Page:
Changes in U.S. patent law take effect March 16
March 16 will mark the full implementation of the Leahy-Smith America Invents Act (AIA). As part of some long-anticipated changes in U.S. patent law, we are transitioning from a so-called “first to invent” system to a “first to file” system. For patent applications filed before March 16 – including all of the University’s issued patents and pending patent applications – the previous law will apply. Applications filed on or after March 16, 2013 will be subject to the new law.
For many inventors and for inventions that have not been publicly disclosed, it will be business as usual as the standards for patentability will not be materially affected. However, in cases where multiple inventive entities are claiming the same invention, patents will be granted based upon the order in which the applications were filed instead of when an invention was first made. Also, certain protections (such as the broad, one-year grace period for public disclosure activities occurring prior to filing a patent application) will be lost and the failure to file a timely patent application could jeopardize the patent rights altogether. As before, early public disclosures of inventions can also have a devastating effect on foreign patent rights.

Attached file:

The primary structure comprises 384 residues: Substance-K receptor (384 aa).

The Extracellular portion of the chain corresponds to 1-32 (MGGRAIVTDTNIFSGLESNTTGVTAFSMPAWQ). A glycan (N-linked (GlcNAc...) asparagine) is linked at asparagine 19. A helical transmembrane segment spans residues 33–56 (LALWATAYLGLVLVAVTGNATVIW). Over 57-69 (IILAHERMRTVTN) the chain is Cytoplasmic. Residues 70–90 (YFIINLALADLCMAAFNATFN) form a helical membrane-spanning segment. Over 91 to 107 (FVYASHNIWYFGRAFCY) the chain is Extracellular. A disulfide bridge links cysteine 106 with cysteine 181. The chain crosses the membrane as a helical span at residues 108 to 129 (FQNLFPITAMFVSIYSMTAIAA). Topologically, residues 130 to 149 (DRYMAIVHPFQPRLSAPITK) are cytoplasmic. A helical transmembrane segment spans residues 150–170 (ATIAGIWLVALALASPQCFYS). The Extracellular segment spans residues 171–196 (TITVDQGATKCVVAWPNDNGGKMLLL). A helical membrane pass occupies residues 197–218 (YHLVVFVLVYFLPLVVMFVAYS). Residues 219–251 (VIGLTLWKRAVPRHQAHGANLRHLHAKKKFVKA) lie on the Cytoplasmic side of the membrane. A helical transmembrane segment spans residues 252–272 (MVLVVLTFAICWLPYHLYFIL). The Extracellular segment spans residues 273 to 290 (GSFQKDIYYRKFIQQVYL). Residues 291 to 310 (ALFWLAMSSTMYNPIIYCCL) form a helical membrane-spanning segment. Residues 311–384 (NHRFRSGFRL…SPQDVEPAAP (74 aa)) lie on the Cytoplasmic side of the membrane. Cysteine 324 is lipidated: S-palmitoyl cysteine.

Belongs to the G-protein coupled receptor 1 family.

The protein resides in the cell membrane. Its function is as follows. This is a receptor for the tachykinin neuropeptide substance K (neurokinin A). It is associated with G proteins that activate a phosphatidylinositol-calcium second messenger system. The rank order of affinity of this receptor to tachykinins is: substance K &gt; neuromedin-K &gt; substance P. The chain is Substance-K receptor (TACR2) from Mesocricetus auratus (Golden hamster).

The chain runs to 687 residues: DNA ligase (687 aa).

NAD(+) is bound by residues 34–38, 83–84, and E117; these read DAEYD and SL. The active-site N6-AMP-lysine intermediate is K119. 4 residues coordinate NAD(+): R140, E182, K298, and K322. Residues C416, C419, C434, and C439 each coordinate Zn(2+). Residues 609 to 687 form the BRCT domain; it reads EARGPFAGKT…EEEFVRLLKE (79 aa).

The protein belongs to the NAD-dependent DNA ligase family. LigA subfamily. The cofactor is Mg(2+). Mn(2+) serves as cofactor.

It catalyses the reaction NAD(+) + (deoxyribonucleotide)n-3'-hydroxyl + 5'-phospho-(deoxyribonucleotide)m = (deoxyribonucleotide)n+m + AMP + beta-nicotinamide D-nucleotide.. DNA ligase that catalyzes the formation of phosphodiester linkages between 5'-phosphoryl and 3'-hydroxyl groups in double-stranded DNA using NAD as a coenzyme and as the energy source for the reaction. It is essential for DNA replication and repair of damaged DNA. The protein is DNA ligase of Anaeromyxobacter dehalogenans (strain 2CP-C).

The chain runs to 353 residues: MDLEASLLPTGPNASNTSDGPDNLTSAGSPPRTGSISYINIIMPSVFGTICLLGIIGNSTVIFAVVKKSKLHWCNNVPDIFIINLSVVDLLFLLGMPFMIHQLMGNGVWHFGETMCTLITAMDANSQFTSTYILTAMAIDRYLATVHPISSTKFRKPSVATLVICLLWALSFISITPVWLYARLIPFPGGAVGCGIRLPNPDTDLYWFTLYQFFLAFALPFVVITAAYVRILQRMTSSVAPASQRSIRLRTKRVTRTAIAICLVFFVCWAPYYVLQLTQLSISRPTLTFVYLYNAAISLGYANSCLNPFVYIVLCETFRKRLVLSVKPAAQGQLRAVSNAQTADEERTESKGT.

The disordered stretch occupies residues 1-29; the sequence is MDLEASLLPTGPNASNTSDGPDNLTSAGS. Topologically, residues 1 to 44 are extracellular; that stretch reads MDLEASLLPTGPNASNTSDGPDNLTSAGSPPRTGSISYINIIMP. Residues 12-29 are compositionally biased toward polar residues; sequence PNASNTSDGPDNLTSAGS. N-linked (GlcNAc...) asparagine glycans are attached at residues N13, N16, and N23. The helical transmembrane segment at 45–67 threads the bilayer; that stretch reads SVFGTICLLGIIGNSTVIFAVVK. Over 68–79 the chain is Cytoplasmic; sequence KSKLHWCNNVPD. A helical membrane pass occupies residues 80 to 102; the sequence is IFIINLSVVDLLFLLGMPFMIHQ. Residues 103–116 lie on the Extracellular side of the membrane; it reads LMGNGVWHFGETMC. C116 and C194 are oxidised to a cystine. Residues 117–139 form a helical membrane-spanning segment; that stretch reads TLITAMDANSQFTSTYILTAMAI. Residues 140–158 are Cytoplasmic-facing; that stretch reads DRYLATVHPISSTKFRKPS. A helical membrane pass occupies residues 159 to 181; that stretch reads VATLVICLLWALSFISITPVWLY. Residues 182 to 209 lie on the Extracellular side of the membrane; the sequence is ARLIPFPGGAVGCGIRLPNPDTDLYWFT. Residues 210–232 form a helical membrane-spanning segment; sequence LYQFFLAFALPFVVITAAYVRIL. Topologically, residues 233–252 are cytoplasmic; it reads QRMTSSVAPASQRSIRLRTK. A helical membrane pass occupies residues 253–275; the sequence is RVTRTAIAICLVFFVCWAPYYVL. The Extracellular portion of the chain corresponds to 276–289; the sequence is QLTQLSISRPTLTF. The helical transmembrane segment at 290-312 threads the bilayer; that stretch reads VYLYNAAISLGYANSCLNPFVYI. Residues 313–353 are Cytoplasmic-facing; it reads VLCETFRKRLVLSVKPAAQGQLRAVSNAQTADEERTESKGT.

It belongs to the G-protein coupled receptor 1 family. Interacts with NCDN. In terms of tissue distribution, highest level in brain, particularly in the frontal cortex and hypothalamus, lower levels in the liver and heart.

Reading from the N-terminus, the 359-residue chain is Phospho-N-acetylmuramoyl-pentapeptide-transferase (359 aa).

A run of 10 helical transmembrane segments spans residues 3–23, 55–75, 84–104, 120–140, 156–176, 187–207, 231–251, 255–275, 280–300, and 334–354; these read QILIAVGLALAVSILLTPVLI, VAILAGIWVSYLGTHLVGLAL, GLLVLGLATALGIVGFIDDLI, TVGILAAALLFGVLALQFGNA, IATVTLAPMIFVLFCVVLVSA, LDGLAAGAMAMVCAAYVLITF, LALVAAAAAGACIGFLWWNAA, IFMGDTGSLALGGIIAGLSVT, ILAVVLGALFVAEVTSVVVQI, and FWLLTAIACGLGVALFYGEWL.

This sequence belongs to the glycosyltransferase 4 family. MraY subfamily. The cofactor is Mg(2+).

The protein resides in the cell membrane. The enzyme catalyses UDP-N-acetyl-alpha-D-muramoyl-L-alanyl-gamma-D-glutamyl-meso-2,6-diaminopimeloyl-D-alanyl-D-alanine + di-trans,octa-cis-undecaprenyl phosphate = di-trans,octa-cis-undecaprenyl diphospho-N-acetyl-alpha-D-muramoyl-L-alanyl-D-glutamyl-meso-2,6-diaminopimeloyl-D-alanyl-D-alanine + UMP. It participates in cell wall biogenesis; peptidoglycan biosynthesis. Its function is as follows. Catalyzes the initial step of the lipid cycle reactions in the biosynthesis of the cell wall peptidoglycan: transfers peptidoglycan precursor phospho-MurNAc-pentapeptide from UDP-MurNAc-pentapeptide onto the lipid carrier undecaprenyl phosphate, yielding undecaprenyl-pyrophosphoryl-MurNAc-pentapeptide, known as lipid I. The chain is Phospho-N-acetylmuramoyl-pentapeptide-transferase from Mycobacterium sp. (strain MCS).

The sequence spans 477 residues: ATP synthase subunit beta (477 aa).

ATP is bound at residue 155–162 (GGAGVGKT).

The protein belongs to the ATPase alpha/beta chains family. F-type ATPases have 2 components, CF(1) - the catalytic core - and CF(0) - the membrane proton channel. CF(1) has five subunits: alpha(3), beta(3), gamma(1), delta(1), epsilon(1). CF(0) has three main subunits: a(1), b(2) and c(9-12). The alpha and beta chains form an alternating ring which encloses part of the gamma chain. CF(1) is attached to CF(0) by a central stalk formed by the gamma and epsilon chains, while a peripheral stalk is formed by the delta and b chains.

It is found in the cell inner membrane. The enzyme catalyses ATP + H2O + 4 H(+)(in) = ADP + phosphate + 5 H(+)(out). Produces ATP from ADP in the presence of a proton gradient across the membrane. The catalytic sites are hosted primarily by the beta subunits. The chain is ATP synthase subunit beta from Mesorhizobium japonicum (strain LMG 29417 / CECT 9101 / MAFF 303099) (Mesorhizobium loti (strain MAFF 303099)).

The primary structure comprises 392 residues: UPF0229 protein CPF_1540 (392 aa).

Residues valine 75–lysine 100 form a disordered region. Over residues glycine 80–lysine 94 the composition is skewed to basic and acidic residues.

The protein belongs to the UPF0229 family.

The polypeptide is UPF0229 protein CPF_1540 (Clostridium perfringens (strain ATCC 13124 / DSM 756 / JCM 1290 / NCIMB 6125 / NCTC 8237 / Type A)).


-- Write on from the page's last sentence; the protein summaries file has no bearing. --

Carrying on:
To be sure, the University has always encouraged prompt disclosure of inventions. Because of these changes in the law, there is a heightened emphasis on contacting the Office of Intellectual Property Commercialization & Economic Development (IPCED) as soon as possible, and preferably prior to ANY public disclosure, publication, public use, or discussion with outside entities. Any questions about inventions, patents, or the University’s intellectual property policies should be directed to the Office of IP Commercialization & Economic Development (IPCED), Twamley Hall, Room 102, 777.6772, www.und.edu/ipcommercialization.